Oval barrow 60m west of Ranworth Walk, 650m south west of Westfield School


Heritage Category: Scheduled Monument

List Entry Number: 1013523

Date first listed: 11-Jan-1996


Ordnance survey map of Oval barrow 60m west of Ranworth Walk, 650m south west of Westfield School
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The building or site itself may lie within the boundary of more than one authority.

District: Bedford (Unitary Authority)

Parish: Great Denham

National Grid Reference: TL 02778 49153


Legacy Record - This information may be included in the List Entry Details.

Reasons for Designation

Oval barrows are funerary and ceremonial monuments of the Early to Middle Neolithic periods, with the majority of dated monuments belonging to the later part of the range. They were constructed as earthen or rubble mounds of roughly elliptical plan, usually delimited by quarry ditches. These ditches can vary from paired "banana-shaped" ditches flanking the mound to "U-shaped" or unbroken oval ditches nearly or wholly encircling it. Along with the long barrows, oval barrows represent the burial places of Britain's early farming communities and, as such, are amongst the oldest field monuments surviving visibly in the present landscape. Where investigated, oval barrows have produced two distinct types of burial rite: communal burials of groups of individuals, including adults and children, laid directly on the ground surface before the barrow was built; and burials of one or two adults interred in a grave pit centrally placed beneath the barrow mound. Certain sites provide evidence for several phases of funerary monument preceding the barrow and, consequently, it is probable that they may have acted as important ritual sites for local communities over a considerable period of time. Similarly, as the filling of the ditches around oval barrows often contains deliberately placed deposits of pottery, flintwork and bone, periodic ceremonial activity may have taken place at the barrow subsequent to its construction. Oval barrows are very rare nationally, with less than 50 recorded examples in England. As one of the few types of Neolithic structure to survive as earthworks, and due to their rarity, their considerable age and their longevity as a monument type, all oval barrows are considered to be nationally important.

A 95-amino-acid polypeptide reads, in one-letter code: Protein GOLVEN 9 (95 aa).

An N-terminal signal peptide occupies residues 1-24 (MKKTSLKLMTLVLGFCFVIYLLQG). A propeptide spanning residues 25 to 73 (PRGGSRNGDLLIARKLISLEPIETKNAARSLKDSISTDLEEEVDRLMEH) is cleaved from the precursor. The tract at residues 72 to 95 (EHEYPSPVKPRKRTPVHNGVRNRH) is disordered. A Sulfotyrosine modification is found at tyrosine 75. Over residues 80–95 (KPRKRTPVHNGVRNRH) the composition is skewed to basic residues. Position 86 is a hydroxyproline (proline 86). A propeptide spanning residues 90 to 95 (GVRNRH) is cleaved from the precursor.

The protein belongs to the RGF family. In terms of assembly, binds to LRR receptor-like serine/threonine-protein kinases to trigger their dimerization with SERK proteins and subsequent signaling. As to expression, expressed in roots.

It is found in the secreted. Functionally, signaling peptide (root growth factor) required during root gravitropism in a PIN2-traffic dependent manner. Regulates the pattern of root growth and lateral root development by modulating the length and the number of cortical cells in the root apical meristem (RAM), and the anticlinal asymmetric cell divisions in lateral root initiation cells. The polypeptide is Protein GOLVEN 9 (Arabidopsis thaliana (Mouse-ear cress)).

Despite being reduced by cultivation, the oval barrow 60m to the west of Ranworth Walk will retain significant archaeological information, all the more important given the rarity of this class of monument. Funerary remains will survive in buried features within the area of the mound and may also be found in the surrounding ditches. The remains of a mortuary structure, preceding the construction of the barrow, are also thought to survive as buried features within the area defined by the perimeter ditches. These features will contain artefactual evidence related to the period of use and sequence of construction, and will illustrate both the function of the monument and the beliefs of the community which built it.

The association between the monument and a series of other burials sites and boundary features within the Biddenham Loop is of particular interest. Together, these features provide valuable evidence for the development of settlement patterns and land use within this specific area, and contribute to the wider understanding of these developments along the course of the River Great Ouse.


Legacy Record - This information may be included in the List Entry Details.